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Iran 'foils second cyber-attack in a week'



A digital screen displays a live cyber-hack attack during a press conference at the Federal Criminal Police Office (BKA) in Wiesbaden, Germany, 11 November 2019Image copyrightEPA
Image captionCyber-attacks aim to take over - or cripple - entire computer systems

Iran has foiled a second cyber-attack in under a week, the country's telecommunications minister says.
The minister did not give details. A similar claim was made about Wednesday "massive" attack.
In June this year, the Iran's weapons systems came under a cyber-attack, US media reports suggested.

What was attacked in Iran?

Mr Jahromi made the announcement of the second attack this week on Twitter.
Without giving further details, the minister said servers and hackers had been "tracked".
Last Wednesday, Mr Jahromi told Iran's official Irna news agency that a "massive" cyber-attack had targeted Iran's electronic infrastructure.
A day earlier, the minister had dismissed reports that millions of Iranian bank accounts had been hacked.

Why did the US attack Iran in June?

According to the Washington Post newspaper, the US attack in June - as President Trump pulled out of air strikes on the country - disabled computer systems controlling rocket and missile launchers.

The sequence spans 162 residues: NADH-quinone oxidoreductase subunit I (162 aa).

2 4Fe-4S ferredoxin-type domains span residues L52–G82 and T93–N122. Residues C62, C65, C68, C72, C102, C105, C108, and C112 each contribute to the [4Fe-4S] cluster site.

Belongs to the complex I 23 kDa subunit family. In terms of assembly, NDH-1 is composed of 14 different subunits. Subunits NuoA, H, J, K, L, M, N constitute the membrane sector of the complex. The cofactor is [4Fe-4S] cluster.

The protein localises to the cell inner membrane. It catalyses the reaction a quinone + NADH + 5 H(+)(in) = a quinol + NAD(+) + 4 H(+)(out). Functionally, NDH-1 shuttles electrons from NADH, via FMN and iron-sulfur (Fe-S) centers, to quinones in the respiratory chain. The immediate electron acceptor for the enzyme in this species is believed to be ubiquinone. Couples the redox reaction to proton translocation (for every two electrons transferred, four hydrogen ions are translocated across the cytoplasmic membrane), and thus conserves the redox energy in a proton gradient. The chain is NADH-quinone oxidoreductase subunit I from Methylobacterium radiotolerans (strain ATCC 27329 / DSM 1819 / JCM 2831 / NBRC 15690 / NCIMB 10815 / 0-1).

It was in retaliation for the shooting down of a US drone as well as attacks on oil tankers that the US has blamed Iran for, the New York Times said.


Iran missile batteryImage copyrightEPA
Image captionThe attack targeted rocket and missile systems operated by Iran's Islamic Revolutionary Guard Corps

The US is set to impose further sanctions on Iran that President Trump has described as "major".
He said the sanctions were needed to prevent Tehran from obtaining nuclear weapons, and economic pressure would be maintained unless Tehran changed course.
Tensions between the US and Iran have risen since the US last year pulled out of a 2015 nuclear deal between Iran and world powers and reinstated sanctions, triggering economic meltdown in Iran.
US officials have also accused "Iranian regime actors and their proxies" of "malicious cyber-activity" directed at US industries and government agencies. 


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